Opening May 28th, Folkert de Jong presents four of his bronze sculptures at Omi International Arts Center in Ghent, NY. For one year, de Jong’s figurative shapes will be a part of Fields Sculpture Park – perfect for a relaxing, yet thoughtful, summer stroll. The works were most recently shown in his solo exhibition “Holy Land” at James Cohan Gallery New York in 2015.
Folkert de Jong is internationally recognized for figurative sculptures—executed in the inorganic industrial materials of Styrofoam and polyurethane—that mine issues of empire, trauma and myth. In 2012, De Jong made his first works in cast bronze, bringing experimentation and edge to the medium, as well as engaging in the history of the monument and public art.
The works presented at Omi International Arts Center were first developed for De Jong’s solo exhibition at the Hepworth Wakefield in Yorkshire, UK, where in collaboration with the nearby Royal Armories in Leeds, the artist made 3D scans of suits of armor belonging to Henry VIII. The idea of preservation, in the sense of both immortalization and protection is addressed. How do we decide what to remember from history, and what do we leave out? How do facts erode, and how can we restore them?
“The scene De Jong creates does not feel like an official history,” writes the Hepworth curator Sam Lackey, “but rather a hidden or unseen moment—an uncovered conspiracy from the past.” The sculptural arrangement is frozen but alive, a series of monuments built from unexpected connections, with meaning gathering at the seams.
Harsh and rough with heightened expressive power in material and theme, de Jong’s figures embody a grotesque horror and macabre humor reminiscent of the work of the 20th century European artists Georges Grosz and James Ensor. As critic Gregory Volk has remarked, de Jong’s sculptures “communicate a range of emotions, or really complex states of being; stalwart purpose, mania, fanaticism, humor, malevolence, sadness, delusion, introspection, and even tenderness occur simultaneously. You surmise, and the title certainly tips you off, that there is something sinister and dangerous about this goofy parade, but then again you can’t dismiss these figures as mere symbols; they are too psychologically complex, too close to the bone.”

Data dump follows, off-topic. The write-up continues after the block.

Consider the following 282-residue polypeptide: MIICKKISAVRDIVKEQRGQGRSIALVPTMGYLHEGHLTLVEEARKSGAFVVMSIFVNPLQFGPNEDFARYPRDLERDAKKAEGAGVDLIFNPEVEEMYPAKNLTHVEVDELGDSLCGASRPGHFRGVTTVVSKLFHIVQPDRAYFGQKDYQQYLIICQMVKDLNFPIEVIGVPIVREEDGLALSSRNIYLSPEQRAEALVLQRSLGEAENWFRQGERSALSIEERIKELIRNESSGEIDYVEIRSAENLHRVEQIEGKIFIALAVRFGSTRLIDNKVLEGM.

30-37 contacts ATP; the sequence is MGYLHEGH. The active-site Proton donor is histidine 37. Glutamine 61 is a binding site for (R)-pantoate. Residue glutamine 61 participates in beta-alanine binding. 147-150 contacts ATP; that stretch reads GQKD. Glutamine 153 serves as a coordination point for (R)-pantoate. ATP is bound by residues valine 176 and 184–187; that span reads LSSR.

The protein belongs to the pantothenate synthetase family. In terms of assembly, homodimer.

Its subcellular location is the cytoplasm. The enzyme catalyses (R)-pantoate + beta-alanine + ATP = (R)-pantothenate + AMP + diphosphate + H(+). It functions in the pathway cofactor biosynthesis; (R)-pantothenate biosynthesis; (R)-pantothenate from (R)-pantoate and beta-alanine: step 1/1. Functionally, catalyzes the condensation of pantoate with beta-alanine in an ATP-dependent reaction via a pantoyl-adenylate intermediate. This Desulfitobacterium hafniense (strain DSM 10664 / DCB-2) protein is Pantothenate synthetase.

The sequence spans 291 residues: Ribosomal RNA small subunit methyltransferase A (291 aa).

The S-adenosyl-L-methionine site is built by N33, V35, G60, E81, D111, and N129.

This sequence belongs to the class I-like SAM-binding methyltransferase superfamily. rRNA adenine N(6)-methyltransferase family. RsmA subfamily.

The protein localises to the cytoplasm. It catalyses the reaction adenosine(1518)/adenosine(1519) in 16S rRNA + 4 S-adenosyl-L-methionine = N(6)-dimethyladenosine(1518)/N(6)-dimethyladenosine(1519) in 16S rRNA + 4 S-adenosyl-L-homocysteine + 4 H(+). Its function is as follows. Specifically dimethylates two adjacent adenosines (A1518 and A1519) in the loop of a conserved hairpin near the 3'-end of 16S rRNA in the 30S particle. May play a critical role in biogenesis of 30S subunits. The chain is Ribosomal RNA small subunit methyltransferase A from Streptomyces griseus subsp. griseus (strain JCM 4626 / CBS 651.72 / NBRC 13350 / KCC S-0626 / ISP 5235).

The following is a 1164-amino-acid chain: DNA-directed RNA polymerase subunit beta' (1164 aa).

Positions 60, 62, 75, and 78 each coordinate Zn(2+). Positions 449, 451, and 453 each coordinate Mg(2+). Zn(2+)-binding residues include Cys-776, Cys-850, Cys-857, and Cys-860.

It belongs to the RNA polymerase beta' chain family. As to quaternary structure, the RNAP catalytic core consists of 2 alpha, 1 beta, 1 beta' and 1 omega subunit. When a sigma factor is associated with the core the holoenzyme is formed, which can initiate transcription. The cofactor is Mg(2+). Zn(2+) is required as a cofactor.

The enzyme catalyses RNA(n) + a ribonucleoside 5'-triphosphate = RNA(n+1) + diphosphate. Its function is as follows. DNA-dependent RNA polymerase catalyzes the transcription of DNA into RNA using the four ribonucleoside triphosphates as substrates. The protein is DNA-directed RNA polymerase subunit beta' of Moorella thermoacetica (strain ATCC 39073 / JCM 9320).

About Folkert de Jong
Folkert de Jong was born in 1972 in Egmond aan Zee, and now lives and works in Amsterdam. He is best known for his theatrical, narrative tableaux that address themes of war, greed and power. “When I watch the news or follow the world by the media,” de Jong stated in conversation with critic Steven Cox in 2013, “I can’t believe what I am hearing and seeing, it seems like a déjà vu, something is repeating itself.” A sense of tragedy and absurdity, a comically desperate psychological state, permeates his work, particularly through the sculptural material for which de Jong became known: industrial Styrofoam and Polyurethane insulation foams.
De Jong began working in bronze in 2012, and made his formal full debut in the medium for the solo exhibition Amabilis Insania: The Pleasing Delusion at the Middelheim Museum, Antwerp, in 2013-14. The addition of bronze to de Jong’s sculptural language represents an engagement with mortality, monumentality and world history that is more nuanced and less visceral than the use of modern synthetic compounds that defined the first 15 years of the artist’s practice.
About Omi International Arts Center
Omi International Arts Center is a not-for-profit arts organization with residency programs for international visual artists, writers, translators, musicians, and dancers. Omi seeks to foster an environment of creative exploration and exchange, professional opportunity and exposure, and a stylistically and culturally diverse community for creative artists from around the world. Through our programs and resulting public events – including our Residency Programs, The Fields Sculpture Park, Architecture Omi, and Education Omi – Omi contributes to a vibrant arts culture locally, regionally, and internationally.